I like Will Meyer’s observation: “There is one principle that ISM clergy have never heeded well: simplicity of vesture. In the words of Mademoiselle Chanel: “Before you go out, always take something off”. In the ISM, perhaps the more appropriate statement is “The Infant of Prague is to be venerated, not imitated.” Lets all be honest – he is right. One need only make a cursory sweep through Indie websites and blogs to see an entire line up of “Infant of Pragues”. It may at first appear to be a superficial topic, however, there is a worthwhile conversation here. This is not purely about aesthetics – as Will’s post rightly points out it is about context, respecting the dignity of the moment. I also wonder if it is not an opportunity to expand on our understanding of what community is, and what it does.
Clothing is symbolic. If you think I’m joking take a moment and look at a collection of celebrity photographs. Pay close attention to the fashion labels and accessories in the image. Now, go do some people watching – where do you see those labels and accessories? How many market stalls are selling cheap chinese knock-offs? Take a moment and think about the conscious and unconscious “statements” people make, including yourself, about themselves, through the clothes that they choose to wear. Our clothing communicates social status, or aspired to social status, group affiliation, politics, and much more. Often this communication is so unconscious – because of the other choices we have made – that we assume, or take for granted the messages we project, and those that we “read” in others.
The symbolism of clothing in a liturgical setting is intensified because liturgy, by its very nature, is highly symbolic. The shape of the rite, the ritual gestures, even the ritual food, is a stripped down indicator of a larger conversation that we are all having with one another, and with God. When the priest is vested, he or she fulfils a particular role; one that is a step outside the ordinary. That slight shift in appearance can empower individual community members to step outside the ordinary with the celebrant and take in the fullness of the mystery.
Too often in our Indie context vestments become a distraction, rather than a compliment to the ministry and unity of the community. Here is where Will’s observation of the Infant of Prague comes into its own. I have over the years met too many clergy whose prized collection of vestments would put Imelda Marcos’ famed shoe collection to shame. I have seen priests scour the internet, and vintage shops for church chatchky bankrupting themselves (or their community) in the process. There is a sickness, a form of idolatry at work here. Acquiring, and then using more and more liturgical costume – sometimes even changing costumes throughout a liturgy – does not respect the dignity of the mystery. The focus shifts from the Gospel, to the individual celebrant, from we together as one, to “me” the pretty one flouncing about in satin and lace. The purpose of vestments – to shift one’s focus and step outside the mundane, is turned on its head, entrenching the community in the ordinary.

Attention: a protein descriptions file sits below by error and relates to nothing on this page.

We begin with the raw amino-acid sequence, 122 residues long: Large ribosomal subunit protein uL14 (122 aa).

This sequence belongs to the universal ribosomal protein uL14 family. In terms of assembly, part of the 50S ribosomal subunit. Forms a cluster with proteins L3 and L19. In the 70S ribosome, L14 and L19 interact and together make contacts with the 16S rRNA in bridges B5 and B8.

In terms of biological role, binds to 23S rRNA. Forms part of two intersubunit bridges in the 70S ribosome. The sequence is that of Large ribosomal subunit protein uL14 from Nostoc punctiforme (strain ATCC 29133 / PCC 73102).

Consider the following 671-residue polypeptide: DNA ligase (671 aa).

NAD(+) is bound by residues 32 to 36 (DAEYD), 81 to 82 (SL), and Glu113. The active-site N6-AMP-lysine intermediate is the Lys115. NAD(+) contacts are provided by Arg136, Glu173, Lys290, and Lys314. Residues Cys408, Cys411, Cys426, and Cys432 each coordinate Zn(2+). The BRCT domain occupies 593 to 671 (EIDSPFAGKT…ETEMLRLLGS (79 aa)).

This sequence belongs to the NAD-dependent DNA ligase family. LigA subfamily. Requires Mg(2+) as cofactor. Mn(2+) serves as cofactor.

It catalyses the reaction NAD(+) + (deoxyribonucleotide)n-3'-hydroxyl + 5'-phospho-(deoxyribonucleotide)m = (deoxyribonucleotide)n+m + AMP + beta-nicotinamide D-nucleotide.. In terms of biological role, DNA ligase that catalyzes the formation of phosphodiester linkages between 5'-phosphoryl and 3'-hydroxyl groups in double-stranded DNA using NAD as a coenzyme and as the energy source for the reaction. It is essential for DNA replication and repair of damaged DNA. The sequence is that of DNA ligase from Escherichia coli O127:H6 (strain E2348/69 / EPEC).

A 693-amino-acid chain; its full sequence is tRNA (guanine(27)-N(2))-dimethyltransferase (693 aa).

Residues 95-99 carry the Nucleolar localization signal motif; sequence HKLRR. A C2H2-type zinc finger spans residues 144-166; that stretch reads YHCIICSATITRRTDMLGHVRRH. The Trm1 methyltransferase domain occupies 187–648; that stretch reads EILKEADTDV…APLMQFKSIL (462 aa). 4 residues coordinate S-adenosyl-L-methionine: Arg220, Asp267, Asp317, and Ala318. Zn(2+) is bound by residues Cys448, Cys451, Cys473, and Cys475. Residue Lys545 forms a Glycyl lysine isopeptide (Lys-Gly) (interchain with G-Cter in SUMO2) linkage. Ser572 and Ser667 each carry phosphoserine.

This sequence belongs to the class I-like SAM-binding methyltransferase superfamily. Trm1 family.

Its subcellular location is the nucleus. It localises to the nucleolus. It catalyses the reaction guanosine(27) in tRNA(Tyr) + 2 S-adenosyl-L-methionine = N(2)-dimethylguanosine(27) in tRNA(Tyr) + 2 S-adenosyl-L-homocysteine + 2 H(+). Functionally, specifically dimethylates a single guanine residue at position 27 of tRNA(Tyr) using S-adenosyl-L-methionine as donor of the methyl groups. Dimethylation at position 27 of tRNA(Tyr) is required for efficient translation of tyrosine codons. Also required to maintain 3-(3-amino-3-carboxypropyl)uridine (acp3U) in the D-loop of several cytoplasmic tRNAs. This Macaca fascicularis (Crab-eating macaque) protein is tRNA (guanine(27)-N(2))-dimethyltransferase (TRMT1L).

I’m a big fan of make your own. I’m lucky in that I have enough “skill” to get away with it. But if one does not, surely this is an opportunity to tap into existing creative skills within the community, and to cultivate new ones. Doing so is not about aesthetics, or vanity – it can open a door to real ministry, by taking what is learned in the process of that creative act, and shifting its purpose to serve a function outside the boundary of the community. The simple act of coming together to create, for example, a set of vestments, establishes a working bond, a creative skill set, and a sense of pride in being a liturgical community that does more than just celebrate liturgy. The idea of starting within, and then moving beyond with what one has learned, is not without precedent in Christian practice. Indeed it is exactly what the early ascetics and desert Fathers did. They retreated to locations beyond the city walls, achieved a skill in spiritual discipline, and then returned to share that skill with those inside the city – outside the desert. Drawing upon the skills to make beautiful vestments a community could then turn around and make functional items for the poor, the lonely, and the sick – but make them well, and bring some beauty and joy into the other’s world. I have seen more than one “exhibit” created by small groups designed to offer a moment of beauty and reflection for visitors. This is a gift of spirit that cannot be bought on eBay, or “worn” in multiple layers of lace and satin. This is a real community in creative action – doing ministry outside the expected boundaries of “mere” liturgy.